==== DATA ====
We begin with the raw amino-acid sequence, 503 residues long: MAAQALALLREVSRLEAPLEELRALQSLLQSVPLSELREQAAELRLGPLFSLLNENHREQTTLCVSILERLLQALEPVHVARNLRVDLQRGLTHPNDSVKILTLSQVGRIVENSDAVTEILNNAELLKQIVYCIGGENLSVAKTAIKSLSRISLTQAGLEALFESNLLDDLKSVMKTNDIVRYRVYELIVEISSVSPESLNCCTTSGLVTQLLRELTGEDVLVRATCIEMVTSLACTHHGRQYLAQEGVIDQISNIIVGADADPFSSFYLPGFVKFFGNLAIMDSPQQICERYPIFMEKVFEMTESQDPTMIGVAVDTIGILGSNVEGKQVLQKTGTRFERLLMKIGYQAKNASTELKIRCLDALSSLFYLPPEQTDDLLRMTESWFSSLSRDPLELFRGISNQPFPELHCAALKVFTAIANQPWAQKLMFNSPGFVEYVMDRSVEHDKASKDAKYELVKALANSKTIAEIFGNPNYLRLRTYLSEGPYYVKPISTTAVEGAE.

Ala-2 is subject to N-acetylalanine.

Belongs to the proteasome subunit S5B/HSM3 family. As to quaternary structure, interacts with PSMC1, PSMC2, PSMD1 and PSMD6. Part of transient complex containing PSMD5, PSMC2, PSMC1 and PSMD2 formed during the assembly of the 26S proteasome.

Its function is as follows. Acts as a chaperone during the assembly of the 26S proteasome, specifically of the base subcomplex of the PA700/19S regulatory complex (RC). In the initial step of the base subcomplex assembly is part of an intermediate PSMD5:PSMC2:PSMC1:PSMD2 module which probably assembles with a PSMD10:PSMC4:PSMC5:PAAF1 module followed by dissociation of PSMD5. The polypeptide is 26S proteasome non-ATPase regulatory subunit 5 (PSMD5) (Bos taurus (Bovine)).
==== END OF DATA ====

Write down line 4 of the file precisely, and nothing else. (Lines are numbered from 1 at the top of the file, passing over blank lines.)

Its function is as follows. Acts as a chaperone during the assembly of the 26S proteasome, specifically of the base subcomplex of the PA700/19S regulatory complex (RC). In the initial step of the base subcomplex assembly is part of an intermediate PSMD5:PSMC2:PSMC1:PSMD2 module which probably assembles with a PSMD10:PSMC4:PSMC5:PAAF1 module followed by dissociation of PSMD5. The polypeptide is 26S proteasome non-ATPase regulatory subunit 5 (PSMD5) (Bos taurus (Bovine)).